8 January 2018
The nation’s population of renters, a third of American households, decreased modestly for the first time in 13 years as declining foreclosure rates and steadily rising rent helped reduce the number to 43 million in the first half of 2017, down by about 500,000, according to a report by apartment listing service Abodo.
The decline, ushered in by first-time homebuyers and historically low mortgage rates, comes as the national median rent for a one-bedroom apartment increased by 2.4 percent in 2017, to $1,040, according to an Adobo. Two-bedroom apartments, similarly, increased by 3 percent, to $1,252, according to the report.
Overall, rent spiked in 28 states, with New Orleans, Reno, Honolulu and Seattle all experiencing increases of more than 2 percent, and New Orleans, in particular, seeing a 4-percent bump.
“Two-bedroom rents exhibited similar stability through the first quarter before more sharp increases in the second,” according to the authors of the Abodo report, released on Wednesday. “After a pause in the late summer and early autumn, two-bedroom rents, like one-bedroom rents, saw their greatest hikes in the last three months of the year.”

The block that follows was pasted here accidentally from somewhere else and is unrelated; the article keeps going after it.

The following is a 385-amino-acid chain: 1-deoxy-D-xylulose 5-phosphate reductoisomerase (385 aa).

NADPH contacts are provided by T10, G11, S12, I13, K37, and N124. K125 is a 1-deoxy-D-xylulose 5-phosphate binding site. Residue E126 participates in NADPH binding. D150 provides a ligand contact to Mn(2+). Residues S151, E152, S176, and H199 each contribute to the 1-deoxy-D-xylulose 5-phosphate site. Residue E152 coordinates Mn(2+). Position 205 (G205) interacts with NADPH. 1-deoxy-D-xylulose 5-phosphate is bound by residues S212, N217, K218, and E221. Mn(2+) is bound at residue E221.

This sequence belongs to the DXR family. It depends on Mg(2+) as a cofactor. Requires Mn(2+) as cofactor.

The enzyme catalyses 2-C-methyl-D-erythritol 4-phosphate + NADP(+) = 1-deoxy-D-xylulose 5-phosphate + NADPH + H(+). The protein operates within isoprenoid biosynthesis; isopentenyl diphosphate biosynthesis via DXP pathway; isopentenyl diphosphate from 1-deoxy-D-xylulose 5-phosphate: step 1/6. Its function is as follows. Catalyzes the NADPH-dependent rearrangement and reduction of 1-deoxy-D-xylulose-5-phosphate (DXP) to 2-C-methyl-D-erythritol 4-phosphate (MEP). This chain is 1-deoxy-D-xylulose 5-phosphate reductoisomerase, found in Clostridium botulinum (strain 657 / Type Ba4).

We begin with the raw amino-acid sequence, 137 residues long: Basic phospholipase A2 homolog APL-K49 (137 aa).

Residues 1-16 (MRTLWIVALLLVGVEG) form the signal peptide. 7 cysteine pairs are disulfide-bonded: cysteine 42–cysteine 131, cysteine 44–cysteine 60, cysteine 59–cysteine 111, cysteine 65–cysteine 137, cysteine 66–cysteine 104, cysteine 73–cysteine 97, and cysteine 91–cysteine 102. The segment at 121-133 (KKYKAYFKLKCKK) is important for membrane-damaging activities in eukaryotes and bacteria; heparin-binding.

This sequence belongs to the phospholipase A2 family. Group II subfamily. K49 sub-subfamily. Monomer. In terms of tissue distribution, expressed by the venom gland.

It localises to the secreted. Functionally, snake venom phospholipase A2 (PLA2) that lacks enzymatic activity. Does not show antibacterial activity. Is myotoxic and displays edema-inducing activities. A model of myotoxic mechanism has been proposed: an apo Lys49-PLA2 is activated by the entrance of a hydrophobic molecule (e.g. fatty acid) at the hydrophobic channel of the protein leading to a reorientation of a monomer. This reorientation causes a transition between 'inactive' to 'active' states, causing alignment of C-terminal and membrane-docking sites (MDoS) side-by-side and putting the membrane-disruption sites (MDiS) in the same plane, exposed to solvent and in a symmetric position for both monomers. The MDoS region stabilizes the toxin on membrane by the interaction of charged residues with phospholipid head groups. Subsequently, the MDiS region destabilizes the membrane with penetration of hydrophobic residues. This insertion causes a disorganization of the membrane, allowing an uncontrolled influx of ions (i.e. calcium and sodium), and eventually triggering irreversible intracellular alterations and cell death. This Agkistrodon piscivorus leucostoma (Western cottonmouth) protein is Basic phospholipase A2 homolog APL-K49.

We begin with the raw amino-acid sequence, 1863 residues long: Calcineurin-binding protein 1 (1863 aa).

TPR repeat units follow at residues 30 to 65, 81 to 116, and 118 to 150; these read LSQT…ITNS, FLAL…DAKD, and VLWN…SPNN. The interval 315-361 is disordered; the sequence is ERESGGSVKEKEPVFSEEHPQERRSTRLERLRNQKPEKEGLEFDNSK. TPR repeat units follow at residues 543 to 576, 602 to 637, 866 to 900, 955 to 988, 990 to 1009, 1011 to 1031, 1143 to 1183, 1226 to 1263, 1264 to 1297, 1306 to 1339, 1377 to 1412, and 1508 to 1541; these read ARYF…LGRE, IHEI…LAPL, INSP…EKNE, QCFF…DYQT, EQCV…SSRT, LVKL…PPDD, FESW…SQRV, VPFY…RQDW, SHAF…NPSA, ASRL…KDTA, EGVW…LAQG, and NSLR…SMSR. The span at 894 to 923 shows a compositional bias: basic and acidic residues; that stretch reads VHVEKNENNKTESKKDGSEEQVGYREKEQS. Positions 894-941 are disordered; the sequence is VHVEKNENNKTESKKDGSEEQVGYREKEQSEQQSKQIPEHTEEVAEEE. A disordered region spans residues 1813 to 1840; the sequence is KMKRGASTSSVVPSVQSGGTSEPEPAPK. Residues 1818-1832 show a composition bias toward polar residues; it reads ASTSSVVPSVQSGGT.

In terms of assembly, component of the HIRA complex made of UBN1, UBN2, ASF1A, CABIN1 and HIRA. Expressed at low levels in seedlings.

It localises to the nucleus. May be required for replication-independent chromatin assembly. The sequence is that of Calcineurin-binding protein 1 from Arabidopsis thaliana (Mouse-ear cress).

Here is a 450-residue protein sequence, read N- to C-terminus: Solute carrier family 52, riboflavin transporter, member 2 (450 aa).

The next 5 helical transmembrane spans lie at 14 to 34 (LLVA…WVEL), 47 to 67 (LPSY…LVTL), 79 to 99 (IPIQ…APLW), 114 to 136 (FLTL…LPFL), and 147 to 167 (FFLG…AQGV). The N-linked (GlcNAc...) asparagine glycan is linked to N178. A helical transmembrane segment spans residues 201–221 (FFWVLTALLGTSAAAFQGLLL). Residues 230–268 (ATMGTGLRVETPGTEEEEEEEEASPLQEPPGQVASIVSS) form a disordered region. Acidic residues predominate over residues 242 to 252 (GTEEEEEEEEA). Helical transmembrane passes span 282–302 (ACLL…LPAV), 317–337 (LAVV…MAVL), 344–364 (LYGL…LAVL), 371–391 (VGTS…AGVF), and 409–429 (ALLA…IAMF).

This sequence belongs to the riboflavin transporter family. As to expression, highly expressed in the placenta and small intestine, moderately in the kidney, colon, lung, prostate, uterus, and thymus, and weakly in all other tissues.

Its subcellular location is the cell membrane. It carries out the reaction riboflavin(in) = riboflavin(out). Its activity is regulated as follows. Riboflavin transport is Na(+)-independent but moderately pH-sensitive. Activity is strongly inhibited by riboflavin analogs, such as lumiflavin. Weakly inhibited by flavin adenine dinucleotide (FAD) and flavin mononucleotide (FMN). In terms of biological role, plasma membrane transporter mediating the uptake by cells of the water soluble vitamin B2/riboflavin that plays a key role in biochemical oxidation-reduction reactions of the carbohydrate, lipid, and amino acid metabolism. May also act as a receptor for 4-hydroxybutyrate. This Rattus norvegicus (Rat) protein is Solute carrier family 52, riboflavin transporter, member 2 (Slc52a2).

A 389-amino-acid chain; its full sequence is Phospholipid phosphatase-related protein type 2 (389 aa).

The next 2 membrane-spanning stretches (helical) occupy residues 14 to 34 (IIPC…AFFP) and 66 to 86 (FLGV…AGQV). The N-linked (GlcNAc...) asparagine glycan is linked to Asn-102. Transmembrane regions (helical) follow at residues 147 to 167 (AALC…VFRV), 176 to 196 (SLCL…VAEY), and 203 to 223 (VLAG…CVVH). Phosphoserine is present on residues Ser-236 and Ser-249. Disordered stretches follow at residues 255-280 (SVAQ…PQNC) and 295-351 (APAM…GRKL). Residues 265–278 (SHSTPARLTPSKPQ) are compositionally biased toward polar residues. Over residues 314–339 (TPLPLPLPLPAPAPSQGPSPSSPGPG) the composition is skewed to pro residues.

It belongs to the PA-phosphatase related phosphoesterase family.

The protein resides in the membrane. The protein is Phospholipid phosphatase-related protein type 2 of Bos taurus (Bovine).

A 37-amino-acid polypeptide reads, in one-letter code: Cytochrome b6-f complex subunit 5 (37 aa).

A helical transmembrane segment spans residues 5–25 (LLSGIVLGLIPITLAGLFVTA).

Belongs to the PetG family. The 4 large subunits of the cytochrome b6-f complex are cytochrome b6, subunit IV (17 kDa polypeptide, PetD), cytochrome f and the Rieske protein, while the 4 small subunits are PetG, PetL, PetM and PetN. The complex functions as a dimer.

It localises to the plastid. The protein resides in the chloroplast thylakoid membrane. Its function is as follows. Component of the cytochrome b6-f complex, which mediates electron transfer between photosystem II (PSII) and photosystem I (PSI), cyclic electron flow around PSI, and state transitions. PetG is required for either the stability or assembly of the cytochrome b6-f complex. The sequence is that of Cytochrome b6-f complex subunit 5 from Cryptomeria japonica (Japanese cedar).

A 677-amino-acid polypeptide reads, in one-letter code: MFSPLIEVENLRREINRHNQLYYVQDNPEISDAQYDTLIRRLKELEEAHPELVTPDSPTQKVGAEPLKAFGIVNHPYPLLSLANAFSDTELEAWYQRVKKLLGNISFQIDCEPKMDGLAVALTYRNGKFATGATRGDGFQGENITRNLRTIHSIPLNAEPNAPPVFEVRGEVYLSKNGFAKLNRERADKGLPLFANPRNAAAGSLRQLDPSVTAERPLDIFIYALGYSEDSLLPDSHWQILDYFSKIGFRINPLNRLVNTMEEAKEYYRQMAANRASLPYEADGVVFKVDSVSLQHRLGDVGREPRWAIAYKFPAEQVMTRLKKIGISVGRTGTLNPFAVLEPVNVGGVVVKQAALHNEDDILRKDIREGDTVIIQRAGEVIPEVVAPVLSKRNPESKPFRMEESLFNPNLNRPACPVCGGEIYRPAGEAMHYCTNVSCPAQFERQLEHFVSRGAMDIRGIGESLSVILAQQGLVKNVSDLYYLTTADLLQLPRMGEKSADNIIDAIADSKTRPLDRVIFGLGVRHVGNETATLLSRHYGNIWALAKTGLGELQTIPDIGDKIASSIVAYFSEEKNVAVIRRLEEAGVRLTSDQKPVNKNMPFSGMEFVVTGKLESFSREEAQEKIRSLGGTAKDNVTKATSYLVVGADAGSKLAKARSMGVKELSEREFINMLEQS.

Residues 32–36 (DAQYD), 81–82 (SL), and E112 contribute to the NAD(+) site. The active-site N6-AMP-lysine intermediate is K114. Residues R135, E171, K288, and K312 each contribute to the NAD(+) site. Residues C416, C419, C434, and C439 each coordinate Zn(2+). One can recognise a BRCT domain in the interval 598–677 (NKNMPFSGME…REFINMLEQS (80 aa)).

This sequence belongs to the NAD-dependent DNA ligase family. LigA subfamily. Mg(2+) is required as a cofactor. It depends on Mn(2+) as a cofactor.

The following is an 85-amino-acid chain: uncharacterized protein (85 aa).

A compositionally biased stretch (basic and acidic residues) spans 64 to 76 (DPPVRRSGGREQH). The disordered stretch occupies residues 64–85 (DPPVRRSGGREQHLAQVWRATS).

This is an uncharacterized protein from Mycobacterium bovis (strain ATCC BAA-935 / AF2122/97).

Foreclosure rates, meanwhile, hit an 11-year low in the third quarter of 2017, an indication that fewer homeowners were moving — reluctantly, perhaps — to rental units upon losing property.
Despite rising rental rates, the decline in renters in 2017 may be an anomaly, according to a separate report issued Tuesday by the Joint Center for Housing Studies of Harvard University.
Rental households are projected to grow by 13.6 million between 2015 and 2025 as aging baby boomers and millennials drive new growth in the market, according to the Harvard study.
“Over the next 10 years, the younger half of the millennial generation — the largest generation in U.S. history — will move into their 20s and 30s, the age groups most likely to rent,” wrote the authors of the study. “In addition, minority households are expected to account for nearly three-quarters of household growth in 2015–2025 and fully 90 percent in 2025–2035.”
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